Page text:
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The Goldendale Sentinel
Goldendale , Washington
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September 11, 2013     The Goldendale Sentinel
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September 11, 2013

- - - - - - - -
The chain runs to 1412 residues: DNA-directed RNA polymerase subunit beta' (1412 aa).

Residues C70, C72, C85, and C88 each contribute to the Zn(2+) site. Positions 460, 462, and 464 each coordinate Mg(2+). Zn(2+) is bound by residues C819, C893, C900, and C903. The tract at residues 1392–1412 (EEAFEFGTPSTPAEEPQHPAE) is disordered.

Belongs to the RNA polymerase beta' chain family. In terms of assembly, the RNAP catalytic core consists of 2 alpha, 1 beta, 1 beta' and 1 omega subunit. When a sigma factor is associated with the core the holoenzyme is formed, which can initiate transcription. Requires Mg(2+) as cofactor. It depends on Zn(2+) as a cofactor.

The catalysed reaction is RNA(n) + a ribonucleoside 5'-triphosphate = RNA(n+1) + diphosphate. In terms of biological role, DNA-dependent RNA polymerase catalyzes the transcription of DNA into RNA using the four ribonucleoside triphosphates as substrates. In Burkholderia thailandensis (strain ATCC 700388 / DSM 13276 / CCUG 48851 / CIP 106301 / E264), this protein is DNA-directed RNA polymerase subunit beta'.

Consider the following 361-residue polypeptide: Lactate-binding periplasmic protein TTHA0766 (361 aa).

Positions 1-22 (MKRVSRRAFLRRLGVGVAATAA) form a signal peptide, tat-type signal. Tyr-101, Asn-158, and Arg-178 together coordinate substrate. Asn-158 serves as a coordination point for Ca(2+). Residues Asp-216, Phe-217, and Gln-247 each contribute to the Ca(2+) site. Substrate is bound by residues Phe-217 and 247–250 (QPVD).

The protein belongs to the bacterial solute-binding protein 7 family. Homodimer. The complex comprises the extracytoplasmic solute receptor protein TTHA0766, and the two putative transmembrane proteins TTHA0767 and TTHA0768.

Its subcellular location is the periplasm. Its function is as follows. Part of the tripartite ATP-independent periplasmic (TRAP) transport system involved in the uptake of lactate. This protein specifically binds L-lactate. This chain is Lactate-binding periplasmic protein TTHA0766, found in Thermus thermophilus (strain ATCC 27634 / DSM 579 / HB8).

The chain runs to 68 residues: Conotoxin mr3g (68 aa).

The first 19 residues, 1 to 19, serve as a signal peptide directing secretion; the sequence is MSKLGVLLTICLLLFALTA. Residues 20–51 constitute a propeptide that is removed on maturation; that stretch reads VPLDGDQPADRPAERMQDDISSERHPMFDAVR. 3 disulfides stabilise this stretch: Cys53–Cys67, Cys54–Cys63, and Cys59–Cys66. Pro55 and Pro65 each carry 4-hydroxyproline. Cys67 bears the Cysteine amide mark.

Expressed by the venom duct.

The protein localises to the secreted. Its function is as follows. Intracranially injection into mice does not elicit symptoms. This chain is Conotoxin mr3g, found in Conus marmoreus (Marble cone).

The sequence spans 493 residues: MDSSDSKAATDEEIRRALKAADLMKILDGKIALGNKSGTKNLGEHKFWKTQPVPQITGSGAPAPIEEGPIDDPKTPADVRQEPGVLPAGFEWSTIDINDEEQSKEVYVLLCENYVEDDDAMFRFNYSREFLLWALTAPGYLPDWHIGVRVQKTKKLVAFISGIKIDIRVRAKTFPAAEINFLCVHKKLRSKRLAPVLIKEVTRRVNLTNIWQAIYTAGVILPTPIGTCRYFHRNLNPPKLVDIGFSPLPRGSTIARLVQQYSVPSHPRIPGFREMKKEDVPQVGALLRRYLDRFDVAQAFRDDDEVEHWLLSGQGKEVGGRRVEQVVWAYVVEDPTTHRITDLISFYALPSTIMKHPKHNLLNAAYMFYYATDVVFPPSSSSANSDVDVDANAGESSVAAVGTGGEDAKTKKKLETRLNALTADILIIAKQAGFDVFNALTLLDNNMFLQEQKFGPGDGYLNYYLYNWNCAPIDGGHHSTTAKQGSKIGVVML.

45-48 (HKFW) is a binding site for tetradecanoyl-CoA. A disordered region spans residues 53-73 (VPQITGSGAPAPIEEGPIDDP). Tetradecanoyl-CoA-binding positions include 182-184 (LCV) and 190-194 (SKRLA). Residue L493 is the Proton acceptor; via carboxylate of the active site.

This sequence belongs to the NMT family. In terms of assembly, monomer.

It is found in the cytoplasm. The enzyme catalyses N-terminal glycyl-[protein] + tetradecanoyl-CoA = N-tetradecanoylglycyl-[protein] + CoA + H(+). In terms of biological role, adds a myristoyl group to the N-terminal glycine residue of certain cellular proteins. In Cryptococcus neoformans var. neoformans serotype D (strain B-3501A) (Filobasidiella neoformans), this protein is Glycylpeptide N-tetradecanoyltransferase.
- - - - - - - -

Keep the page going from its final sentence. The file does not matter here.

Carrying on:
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GOLDENDALE, WASHINGTON SEPTEMBER 11,2013--5 COMMUNITY Time flies, BH$ grads reunite The Bickleton High School Graduation Class of 1983 held their 30th class reunion spending the whole second week-end in August at the Hilton Garden Inn in Ken- newick. Attending the event were Chan McBride, Elaine Juris En- wards, Jon Clark, Kara Mains Spalding, Tim Berk, Trent Lasley, Robert Chapman. The other class member Mary Jensen Lehman passed away in 2003. Teachers Kirk Kennedy and Jim Angel and a few other classmates above and below their class also attended. Beatrice Porto an exchange student in their junior year (1981-1982) from Rio de Janeiro, Brazil spent the weekend with them. Also spouses attended. What a grand time they did have. Mrs. Beverly Juris is the newest school board Member at Roosevelt filling out the term for her husband Bob Juris who recently East End Hews Ada Ruth Whitmore passed away. The Historical Meeting will follow the Se- nior Lunch on the fourth Thursday of the month, Sept. 24. Martha Blair from the Cen- tral and Eastern Klickitat Conser- vation Districts will speak about their project to record Rock Creek History. Their goal is to compile histori- cal information about the Rock Creek Watershed relating to Rock Creek History, She will speak about 20-30 minutes and hopes some folks will have some discussion about the area. In October, Larry Gan- ders will present history about the Ganders Family who came to this area from Switzer- land in 1884. Martha Rasmussen, wife of Mike Rasmus- sen passed away Sept. 8, 2013 at their home in Kennewick. She is survived by a brother in Ohio and a brother in California. CONTRIBUTED 30 YEARS: Bickleton Class of 1983 met at the Hilton Garden Inn in Kennewick to celebrate their 30-year class reunion. Pictured are: Left to right Chan McBride, Elaine Juris Enwards, Jon Clark, Kara Mains Spalding, Tim Berk, Trent Lasley, Robert Chapman. Dinner to benefit TL school's Farm2School program Hurry, Hurry, Hurry Read the column, get the information, then rush right out and attend the Senior Dinner, held on Thursday, Sept., 12 in the school multipurpose room. The event starts at 4 p.m. with music. The dinner is served at 5 p.m. The dinner wel- comes all comers. People 60 and over pay $3.50. All the younger folks pay $6.50. Hope to see you there. Also this week on Saturday, Sept.14, the Trout Lake CSA Farm is hosting its third benefit din- ner and silent auction for the TL School Farm2School program. Dinner Trout Lake will include fresh seasonal appetizers, salad, pesto risotto with chicken and News green beans and dessert. Local wines will be served. The dinner will take Sareh Burr place at the Trout Lake Grange from 5 Arnold p.m. to 8 p.m. Child care will be avail- able at the school for $5 per child, din- ner (pasta, fruits and veggies) included. Silent auction items include lockl handmade goods, local foods, a Murder Mystery Dinner,, two ,night stay at Steelhead ranch and more. Ticket forms are available at the school and the post office or emaflKira Fogarty at tifarm2school@gmail.com if you would like to reserve tickets at the door. Tickets costs will be covered by a donation; the suggested amount is $30 to $50. If previous experiences with the dinner are a guide the food will be outstanding and cheap at the suggested price, and it supports a program that contributes to the health of all of the students in the school. How much better does it get than eating a good dinner put on to support a worthwhile program? Coming next week is the opening event of the Presbyter- ian Church monthly Tuesday potluck and speaker series. The dinner/lecture will be held on Sept. 17 at the church hall. The potluck dinner starts at 6 p.m., the speaker starts at 7 p.m. This month's speaker is Clyde Sanda. He is a chaplain at the Heart of Hospice. He will be speaking about his expe- riences in Chaing Rai, Thailand where he worked at an or- phanage established to protect girls from slavery and prosti- tution. The orphanage was run by the International Hu- manity Foundation. Also starting on Sept. 17 is the Trout Lake preschool. The school will run from 9 a.m, to noon. For information about the program and registration contact Judy Skelton at 3669. School is open, please be careful when driving past the building and reduce your speed to the posted 20 mph when children are present in the area. We really want the stu- dents to live and grow up to be happy and successful people: Do your part and obey the signs. Breakfast served to GSD students at one location only WKO-High Cascade Milh BUYING LOGS & TIMBER White Fir Douglas Fir Jeremy Beddingfield 541-399-393 Norm Byars 541-490-2940 Mill: 509-427-8413 2022 Wind River Hwy • RO. Box 8 Carson, WA 98610 DALLAS SMITH REPORTER This year at the Goldendale School District, breakfast is being served only at the primary school. High school and middle school students can still get breakfast, if they go to the primary school. There are designated sections for the high school and middle school students in the cafeteria. Every student who chooses to eat breakfast at the primary school is still responsible for getting to class on time. According to District Superintendent Mark Held, after enrollment dropped to a little more than 900 students, the number of kids eating breakfast went down quite a bit. The reason for eliminating breakfast at the middle and" high schools is that it was not cost efficient, Held said. The schools continually lost money because there were not enough kids eating breakfast to pay for it to be staffed. Traveling? Keep up with the news online, ] wwwg°ldendalesentinelc°m I Learn new skills at Homesteaders Fair The Second Annual Home- steader's Fair is coming with a variety of vendors offering diverse opportunities to en- lighten and educate with free admis- sion. Our own Twin Bridges Museum will help you start the day at 9 a.m. by serving a "Biscuits & Gravy" breakfast for a nominal fee of $5 a plate. Learn to make your own sausages with Myrin's famous bratwurst. Draft horses, spinning, bread baking, fly fishing, milk goats, and so much more! Live music from Mandy Fickett, Spilt Milk and Strawberry Mountain Band is scheduled to entertain, so if you are in- terested in learning about dif- Lyle News Mildred Lykens ferent aspects of our pioneer homesteader's way of life and livelihood, or just looking for old fashioned family fun, this is the place for a full day of work- shops and activi- ties. Also on that day, Sept. 21, from 1 p.m. to 4 p.m., Jacob Williams Winery is throw- ing their last big wine event of the summer and invites everyone to join them. Just $20 a person will get you wine tasting, barrel tasting, library tasting, a deli- cious Bar-B-Q and live music featuring Bob Connolly, 'Our favorite local cowboy'. The winery is at 3 Avery Rd. in Wishram, (turn at Avery Park off Hwy-14). Check them out at www.jacobwilliamswin- ery.com, Tasting Room (541) 645.0462. Vern Harpole is the Lyle/Klickitat/Dallesport representative on the Skyline Hospital Board and would like input from the residents on how the hospital can better serve these communities. If you have questions, concerns or comments give him a call at (509) 480-2607. Did you know you do not have to be a senior citizen to enjoy the wonderfully healthy, delicious home cooked meals that the Senior Lunch offers? It's a good place to visit neighbors and friends on Tuesdays. Doors open at 9 a.m. when the cooking starts and people are welcome to come in to read or hang out until the program starts at 11:30 a.m. with lunch at noon; and well worth the $3.50 donation for people 60 and over, and $6 for under 60 years old. Don't forget to stop by be- tween 9 a.m. and 3 p.m. to join the celebration of Impact Auto's Grand Opening on Sat- urday, Sept. 14. Let them know how much we appreci- ate having not only the sta- tion open for our gas needs, but the best automotive me- chanics in the area! Volunteer at some organi- zation this week...it will make your heart smile. Submit your news to: Mil- dred Lykens: 365-0060 - lykensme@embarqmail.com. Lost walle Another fun discussion was had at The Goldendale Sentinel's Java Talk last Fri- day at Golden Coyote Coffee at 8 a.m. We had a hard time trying to speak one at a time because of our excitement to share. The photos are coming into The Sentinel already for next year's calendar, which will be bigger and better in 2014. Also mentioned was that KLCK radio will have a new program be- ginning Sept. 16, where Dave Ram- sey will be replac- ing Geraldo Rivera weekdays from noon to 3 p.m. We asked Police Chief, Rick Johnson at Java Talk what the latest news was on the licensed marijuana retail- er that would be in Golden- dale, since one location has been determined by the Liquor Control Commission to be in Goldendale and three others will be at large in Klickitat County, meaning they also could be here in Goldendale. Chief Johnson does not know if, when, who or where it would be located yet. He has to map out the city first, making sure it will not be located within 1,000 feet from schools etc. The 1,000 Hear's Goidendale Diana Notestine Gas Appliances r Electrical Repair Get your RV Mobile Service & Repair State Fire Harshal Certification # O01242-08 Service & Repair. i come to you! BRtCE HENDERSON 541-993-5982 LICENSED € CERTIFIED  t feei!me[ns the shortest dis- tance by a usable public route, and not as the crow flies. The subject was brought up about some people who saw unidentified lights in the sky last week around Golden- dale. Just a reminder to all who have bicycles and/or skate- boards that it is il- legal to ride them on downtown Gold- endale sidewalks. A happy story was told at Java Talk about a per- son accidentally leaving her billfold on the Peter Gar- land bench in front of the courthouse with quite a bit of money in it and it was re- turned, with the money. Goldendale Primary School says there is a safety issue at the primary school as far as dropping off and pick- ing up children from school: Children will be dropped off and picked up at the sidewalk of the south parking lot (clos- est to the office door). The andcontents returned intact north parking lot is for buses only, morning and afternoon. For safety reasons, pull up to the curb to let your child off. Children should not be dropped off in the middle of the parking lot. Cones will be out to stop traffic for the small buses that will be un- loading children and then re- mpved once the buses have left to allow traffic through as normal. Wednesday, Sept. 11, is the 12th Anniversary of "9-11," which is now called Patriots Day. What has gotten worse since that day in 2001 and what things have gotten bet- ter? Phone and Internet Discounts Available to CenturyLink Customers The Washington Utilities and Transportation Commission designated CenturyLink as an Eligible Telecommunications Carrier within its service area for universal service purposes. CenturyLink's basic local service rates for residential voice lines are $8.90- $17.50 per month and business services are $17.85- $35.00 per month. Specific rates will be provided upon request. CenturyLink participates in a government benefit program (Lifeline) to make residential telephone service more affordable to eligible low-income individuals and families. Eligible customers are those that meet eligibility standards as defined by the FCC and state commissions. Residents who live on federally recognized Tribal Lands may qualify for additional Tribal benefits if they participate in certain additional federal eligibility programs. The Lifeline discount is available for only one telephone per household, which can be either a wireline or wireless telephone. A household is defined for the purposes of the Lifeline program as any individual or group of individuals who live together at the same address and share income and expenses. Lifeline service is not transferable, and only eligible consumers may enroll in the program. Consumers who willfully make false statements in order to obtain Lifeline telephone service can be punished by fine or imprisonment and can be barred from the program. Lifeline eligible subscribers may also qualify for reliable home High-Speed Internet service up to 1.5 Mbps for $9.95* per month for the first 12 months of service. Further details are available at centurylink.com/internetbasics. If you live in a CenturyLink service area, please call 1-855-954-6546 or visit centurylink.com/lifeline with questions or to request an application for the Lifeline program. CenturyLink° U-PICK TOMATOES • CANNING TOMATOES *CenturyLink ® Internet Basics Program - Residential customers only who qualify based on meeting income level or program participation eligibility requirements, and requires remaining eligible for the entire offer period First big will include charges for the first full month ef service billed in advance, prorated charges for service from the date of installation to bill date, and one time charges and fees described above Qualifying customers may keep this program for a maximum of RO months after service activation provided customer still qualifies during that time Listed High Speed Internet rate of $9 R5/mo applies for first 12 months of service lafter which the rate reverts to $14 95/mo for the next 48 months of service}, and requires a 12-month term agreement Customer must either lease a modem/router from SenturyLink for an additional monthly charge or independently purchase a modem/router, and a one time High-Speed Internet activation fee applies A one-time professional installation charge (if selected by customer) and a one time shipping and handling fee apply to customer's modem/router General - Services not available everywhere CenturyLink may change or cancel services or substitute similar services at its sole discretion without notice Offer, plans, and stated rates are subiect to change and may vary by service area Deposit may be required Additional restrictions apply Terms and Conditions - All products and services listed are governed  tariffs, terms of service, or terms and conditions posted at centurylink corn Taxes, Fees, and Surcharges - Applicable taxes, fees, and surcharges include a Carrier Universal Service charge, carrier cost recovery surcharges, state and local fees lhat vary by area and certain in state surcharges Cost recovery fees are not taxes or government- required charges for use Taxes, fees, and surcharges apply based on standard monthly, not promotional, rates @2013 CenturyLink All Rights Reserved Fhe name CenturyLink and the pathways logo are trademarks of CenturyLink All other marks ate the property of their respective owners 0 en 8 a.m. to 6 ).m. • Across from Mar, rhill State Park & at the Biggs Bridge L P'